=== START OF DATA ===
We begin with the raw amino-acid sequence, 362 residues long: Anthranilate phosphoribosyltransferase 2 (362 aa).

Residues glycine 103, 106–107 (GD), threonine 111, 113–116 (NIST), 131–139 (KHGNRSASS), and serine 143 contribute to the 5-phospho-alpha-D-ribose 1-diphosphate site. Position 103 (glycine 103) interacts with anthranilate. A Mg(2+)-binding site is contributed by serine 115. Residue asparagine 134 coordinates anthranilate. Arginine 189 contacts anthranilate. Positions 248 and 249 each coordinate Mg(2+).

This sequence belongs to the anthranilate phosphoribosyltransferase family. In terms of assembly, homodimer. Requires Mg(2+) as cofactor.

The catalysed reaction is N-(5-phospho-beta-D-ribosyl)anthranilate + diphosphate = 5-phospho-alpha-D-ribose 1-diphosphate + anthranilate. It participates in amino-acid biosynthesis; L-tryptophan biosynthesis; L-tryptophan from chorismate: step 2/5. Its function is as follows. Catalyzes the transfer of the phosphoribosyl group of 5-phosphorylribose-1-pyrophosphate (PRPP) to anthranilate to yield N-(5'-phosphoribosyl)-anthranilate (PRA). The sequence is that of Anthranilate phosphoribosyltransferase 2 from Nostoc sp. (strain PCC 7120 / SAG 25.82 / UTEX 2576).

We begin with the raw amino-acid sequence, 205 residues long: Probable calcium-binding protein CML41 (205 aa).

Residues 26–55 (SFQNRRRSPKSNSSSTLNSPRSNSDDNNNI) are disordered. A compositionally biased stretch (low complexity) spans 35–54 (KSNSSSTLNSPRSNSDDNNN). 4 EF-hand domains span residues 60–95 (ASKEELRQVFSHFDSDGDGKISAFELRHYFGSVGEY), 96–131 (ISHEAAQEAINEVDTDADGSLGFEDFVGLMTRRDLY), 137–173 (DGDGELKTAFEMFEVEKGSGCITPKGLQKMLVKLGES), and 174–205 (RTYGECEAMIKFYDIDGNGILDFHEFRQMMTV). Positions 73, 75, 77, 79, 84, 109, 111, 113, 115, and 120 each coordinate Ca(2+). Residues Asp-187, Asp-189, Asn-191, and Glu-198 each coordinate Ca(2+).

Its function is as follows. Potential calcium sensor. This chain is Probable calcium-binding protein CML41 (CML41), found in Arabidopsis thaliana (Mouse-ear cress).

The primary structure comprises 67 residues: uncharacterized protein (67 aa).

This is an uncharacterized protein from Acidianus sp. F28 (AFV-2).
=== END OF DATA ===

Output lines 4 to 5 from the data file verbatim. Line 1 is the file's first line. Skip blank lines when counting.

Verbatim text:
The catalysed reaction is N-(5-phospho-beta-D-ribosyl)anthranilate + diphosphate = 5-phospho-alpha-D-ribose 1-diphosphate + anthranilate. It participates in amino-acid biosynthesis; L-tryptophan biosynthesis; L-tryptophan from chorismate: step 2/5. Its function is as follows. Catalyzes the transfer of the phosphoribosyl group of 5-phosphorylribose-1-pyrophosphate (PRPP) to anthranilate to yield N-(5'-phosphoribosyl)-anthranilate (PRA). The sequence is that of Anthranilate phosphoribosyltransferase 2 from Nostoc sp. (strain PCC 7120 / SAG 25.82 / UTEX 2576).

We begin with the raw amino-acid sequence, 205 residues long: Probable calcium-binding protein CML41 (205 aa).